The end of 2014 has not been very profitable for Greece. In fact, the "austerity" policy that has been in place for half a decade has not delivered the expected results. The weak coalition under the guidance of Premier Samaras has struggled to present the Greek economy in a better light. Samaras has expended immense efforts in convincing the Troika that the economic trends in Greece should be rewarded by the alleviation of austerity measures.
The Troika comprises the European Central Bank, the European Commission and the International Monetary Fund - basically three faceless, anonymous institutions that supervise Greek's daily lives by taking into consideration only economic data. Greeks have been hurt by years of severe austerity measures, and decreasing or disappearing pensions and social support mechanisms. The state is dysfunctional, plagued by a cumbersome bureaucracy, and most of the professional sectors are severely restricted. State-owned companies are numerous and mostly uncompetitive. The austerity policy went hand-in-hand with a comprehensive privatization program. But although austerity measures have been applied thoroughly, not even one-fifth of the planned privatization was carried out, mainly due to the staunch opposition of the political parties and the bureaucratic establishment.
Greece is burdened with an immense debt that goes as high as 177 percent of its gross national product. The bailing-out process has left the country without any chance of acquiring new loans from the international financial system. It seems that the political class is not ready to reform public spending or the privatization program. Therefore, the Greek economy does not deliver, at least not sufficiently for the Troika program objectives.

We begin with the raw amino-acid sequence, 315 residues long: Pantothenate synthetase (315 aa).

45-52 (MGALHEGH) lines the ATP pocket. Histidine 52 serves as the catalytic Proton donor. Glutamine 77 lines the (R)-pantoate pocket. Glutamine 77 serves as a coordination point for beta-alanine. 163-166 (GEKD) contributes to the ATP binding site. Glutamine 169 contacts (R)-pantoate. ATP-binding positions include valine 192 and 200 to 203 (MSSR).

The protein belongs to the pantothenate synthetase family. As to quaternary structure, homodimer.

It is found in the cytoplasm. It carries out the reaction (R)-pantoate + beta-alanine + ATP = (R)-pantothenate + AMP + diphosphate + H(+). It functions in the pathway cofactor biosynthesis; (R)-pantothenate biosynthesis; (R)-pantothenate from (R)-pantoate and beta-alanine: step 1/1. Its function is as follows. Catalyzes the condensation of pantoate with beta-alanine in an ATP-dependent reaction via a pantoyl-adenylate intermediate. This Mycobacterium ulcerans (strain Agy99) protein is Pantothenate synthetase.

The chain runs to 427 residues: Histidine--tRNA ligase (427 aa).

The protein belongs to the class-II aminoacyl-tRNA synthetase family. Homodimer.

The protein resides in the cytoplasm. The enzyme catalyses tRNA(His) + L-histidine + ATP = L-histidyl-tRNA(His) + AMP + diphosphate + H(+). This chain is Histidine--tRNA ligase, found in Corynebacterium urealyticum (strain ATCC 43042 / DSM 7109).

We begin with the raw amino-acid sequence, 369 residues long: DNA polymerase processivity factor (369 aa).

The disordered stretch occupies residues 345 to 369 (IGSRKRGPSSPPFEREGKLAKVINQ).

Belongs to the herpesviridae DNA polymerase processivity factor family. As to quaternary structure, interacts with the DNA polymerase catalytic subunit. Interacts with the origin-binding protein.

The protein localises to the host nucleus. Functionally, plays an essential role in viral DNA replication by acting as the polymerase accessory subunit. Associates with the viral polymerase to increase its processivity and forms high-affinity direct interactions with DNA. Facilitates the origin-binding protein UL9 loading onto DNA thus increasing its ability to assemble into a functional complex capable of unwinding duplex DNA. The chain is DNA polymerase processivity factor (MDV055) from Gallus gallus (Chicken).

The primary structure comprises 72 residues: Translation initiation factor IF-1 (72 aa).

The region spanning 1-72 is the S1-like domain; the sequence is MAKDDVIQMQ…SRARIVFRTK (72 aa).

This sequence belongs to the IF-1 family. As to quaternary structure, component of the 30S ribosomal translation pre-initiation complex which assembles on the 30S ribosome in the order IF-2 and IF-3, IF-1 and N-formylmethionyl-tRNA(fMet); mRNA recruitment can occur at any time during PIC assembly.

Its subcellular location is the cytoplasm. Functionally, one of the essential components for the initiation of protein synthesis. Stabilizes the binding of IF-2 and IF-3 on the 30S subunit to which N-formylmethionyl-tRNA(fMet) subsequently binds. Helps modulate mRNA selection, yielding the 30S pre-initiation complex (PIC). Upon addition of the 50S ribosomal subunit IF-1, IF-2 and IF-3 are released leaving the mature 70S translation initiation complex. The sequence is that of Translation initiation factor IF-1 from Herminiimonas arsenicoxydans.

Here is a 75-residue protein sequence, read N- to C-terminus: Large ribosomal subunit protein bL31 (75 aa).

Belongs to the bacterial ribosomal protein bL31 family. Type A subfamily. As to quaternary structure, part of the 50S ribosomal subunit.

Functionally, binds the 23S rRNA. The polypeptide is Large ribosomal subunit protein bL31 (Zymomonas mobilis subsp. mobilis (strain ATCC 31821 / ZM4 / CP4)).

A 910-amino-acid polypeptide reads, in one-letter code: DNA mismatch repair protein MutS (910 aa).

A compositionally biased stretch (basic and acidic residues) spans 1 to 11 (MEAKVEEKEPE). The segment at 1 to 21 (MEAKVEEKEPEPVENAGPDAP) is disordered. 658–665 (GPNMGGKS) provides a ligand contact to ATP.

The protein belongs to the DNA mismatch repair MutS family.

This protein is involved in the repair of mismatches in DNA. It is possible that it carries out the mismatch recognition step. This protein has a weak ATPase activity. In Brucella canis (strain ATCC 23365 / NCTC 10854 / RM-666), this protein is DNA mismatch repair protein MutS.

Premier Samaras tried to break this vicious cycle by trying not to put stress on privatization, but rather on the existing results and the good intentions of the Troika. The Troika is made up of anonymous institutions, as stated above, and has no "good intentions." That was a mistake. A political decision could have been taken by the EU countries, at last by the biggest EU countries in order to cut off some Greek debt (240 billion Euros), and give some breathing space to the Greeks. This did not happen, and Samaras' attempts have failed badly. The latter thought that using the "anticipated elections" trump would win him some more time and alleviation of the austerity measures.
Not only no concession has been made to the Greek government by the Troika, but the anticipated presidential elections in the parliament badly backfired. The Greek constitution foresees general elections within a month, if no President is elected by the Parliament. This is going to happen by the end of January. All opinion polls indicate that the United Left Syriza, under the guidance of Alexis Tsipras, a young, charismatic and radical figure, will win the elections.
The IMF has stopped all payments to Greece, the stock exchange has virtually collapsed, and the borrowing interest rates of Greece have attained almost ten percent on international financial markets. Not only has the IMF refused to take into consideration the very delicate political balances before the elections by blasting any chance of the coalition to win, but it also does not have the flexibility to consider social and political factors when it comes to reducing Greek debt.
The new situation in Greece is a blatant example of the inability of the Greek political elite to tackle the serious reforms the country needs; but this is also a concerning demonstration of the total inability of the EU to come up with any political solutions to deep political crises.